By: Jennifer Weitz, Esq. and Ty Hyderally, Esq.
The coronavirus pandemic created enormous changes in how we live our daily lives, from wearing masks in public, to spending more time outdoors, to…the first unionized Amazon warehouse! On March 25, 2022, workers at Amazon’s Staten Island, New York warehouse, known as JFK8, began to cast ballots to unionize, leading to a result that was characterized as “stunning” (by NPR) and “one of the biggest victories for organized labor in a generation” (the New York Times). And it all started with the pandemic.
In March of 2020, Christian Smalls, then a supervisor at JFK8, became concerned after seeing a coworker in the warehouse who was clearly sick. Smalls first pled with management to have the facility close for two weeks, but after management refused, Smalls staged a walkout protesting Amazon’s poor safety conditions. Amazon responded by claiming that Smalls had violated its social distancing rules, and fired him.
After a failed union vote at Amazon’s Bessemer, Alabama warehouse in March of 2021, Smalls and his friend Derrick Palmer, also an Amazon employee, decided to form a union. Calling it the Amazon Labor Union (ALU), they got to work organizing. Their first attempt requesting a vote failed, when the National Labor Relations Board (NLRB) determined that the ALU had not collected enough signatures to meet the 30% threshold needed for a vote. In the meantime, Amazon had begun to wage an aggressive anti-union campaign. Amazon hung giant “Just Say No” banners inside the warehouse, and even had Smalls arrested for trespassing when he delivered food to workers at the warehouse. The massive employer also spent $4.3 million on anti-union consultants. And, in much-publicized remarks, Amazon’s general counsel described Smalls as “not smart or articulate.” Despite all of this, to say nothing of the ALU’s lack of infrastructure and experience, the new union prevailed.
The ALU is demanding higher wages, longer breaks, paid sick leave, and paid time off for employees who are injured on the job. In addition, employees at Amazon warehouses across the country have voiced concerns over intrusive surveillance systems that capture their every move, as well as mind- and body-numbing productivity quotas. Perhaps unsurprisingly, Amazon’s response to these concerns has been fairly tone-deaf. A report from Vice noted that, “In one of its most dystopian moves yet, Amazon is introducing tiny booths where its overworked warehouse employees can momentarily escape a job so grueling, many employees say they don’t feel like they have enough time to even use the bathroom …What this looks like in reality is a coffin-sized booth in the middle of an Amazon warehouse where workers can use a computer to view ‘mental health and mindful practices.’”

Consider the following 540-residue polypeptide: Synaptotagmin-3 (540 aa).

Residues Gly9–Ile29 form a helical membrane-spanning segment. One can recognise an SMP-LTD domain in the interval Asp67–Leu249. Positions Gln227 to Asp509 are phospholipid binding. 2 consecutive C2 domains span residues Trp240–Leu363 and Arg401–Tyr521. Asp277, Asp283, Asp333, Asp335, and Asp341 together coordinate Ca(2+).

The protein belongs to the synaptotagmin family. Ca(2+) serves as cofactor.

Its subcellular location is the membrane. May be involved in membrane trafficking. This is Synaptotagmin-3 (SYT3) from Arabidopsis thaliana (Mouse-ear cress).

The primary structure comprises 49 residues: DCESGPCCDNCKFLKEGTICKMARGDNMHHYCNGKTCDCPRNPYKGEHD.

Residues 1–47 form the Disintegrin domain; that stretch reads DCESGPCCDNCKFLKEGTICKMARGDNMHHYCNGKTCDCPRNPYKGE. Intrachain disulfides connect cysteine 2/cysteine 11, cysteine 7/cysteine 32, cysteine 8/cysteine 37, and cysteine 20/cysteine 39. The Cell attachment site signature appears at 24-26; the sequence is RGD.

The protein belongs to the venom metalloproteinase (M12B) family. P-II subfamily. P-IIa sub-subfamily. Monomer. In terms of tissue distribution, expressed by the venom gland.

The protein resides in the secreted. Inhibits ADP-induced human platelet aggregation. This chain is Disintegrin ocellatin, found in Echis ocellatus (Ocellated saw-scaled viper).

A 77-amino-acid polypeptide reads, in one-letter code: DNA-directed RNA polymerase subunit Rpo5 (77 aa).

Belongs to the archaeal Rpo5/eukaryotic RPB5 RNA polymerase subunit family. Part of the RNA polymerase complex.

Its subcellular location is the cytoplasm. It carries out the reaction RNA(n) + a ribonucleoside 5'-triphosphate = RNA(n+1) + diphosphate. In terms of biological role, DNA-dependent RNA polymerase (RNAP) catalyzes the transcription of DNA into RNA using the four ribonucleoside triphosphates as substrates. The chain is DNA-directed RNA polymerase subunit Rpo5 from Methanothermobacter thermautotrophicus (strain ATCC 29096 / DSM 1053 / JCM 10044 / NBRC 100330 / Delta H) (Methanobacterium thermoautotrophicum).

The ALU’s Staten Island victory has created momentum for workers at other Amazon warehouses. After the NLRB ruled that Amazon’s interference during the first vote at Bessemer warranted a new election, a second Alabama vote was held at the end of March. The ballots are currently being recounted due to the very close split (875 for and 993 against, a much narrower margin than the first time around) and the number of votes contested by both sides. As well, a second Staten Island facility, adjacent to JFK8, is set to hold elections at the end of this month.
While the ALU’s victory has created questions regarding grassroots versus traditional organizing methods, the results are undeniable, and encouraging. Other unions, such as the Teamsters and the AFL-CIO, have also made unionization at Amazon a priority. For a company that reported revenue of $279.83 billion in North America in 2021 (an increase of 18.4% from 2020), Amazon would seem to have enough to pay and treat its workers fairly.
The ALU’s achievement is the latest in a series of labor efforts, including the unionization of two Starbucks locations in Buffalo, New York, as we reported previously: https://www.employmentlit.com/2022/03/03/wake-up-and-smell-theretaliation/
Given Amazon’s dominance in the workplace, the unionization at JFK8 (and potentially elsewhere) has the potential to improve the lives of thousands. We vote yes to that.
For information on the ALU, click here: https://www.amazonlaborunion.org/
To read the Vice report, click here: https://www.vice.com/en/article/wx5nmw/amazon-introduces-tiny-zenbooths-for-stressed-out-warehouse-workers
For more information on the growth of warehouse locations in New Jersey, click here: https://www.employmentlit.com/2022/01/06/the-explosive-growth-in-new-jersey-based-warehouse-operations-means-workers-require-job-protections/
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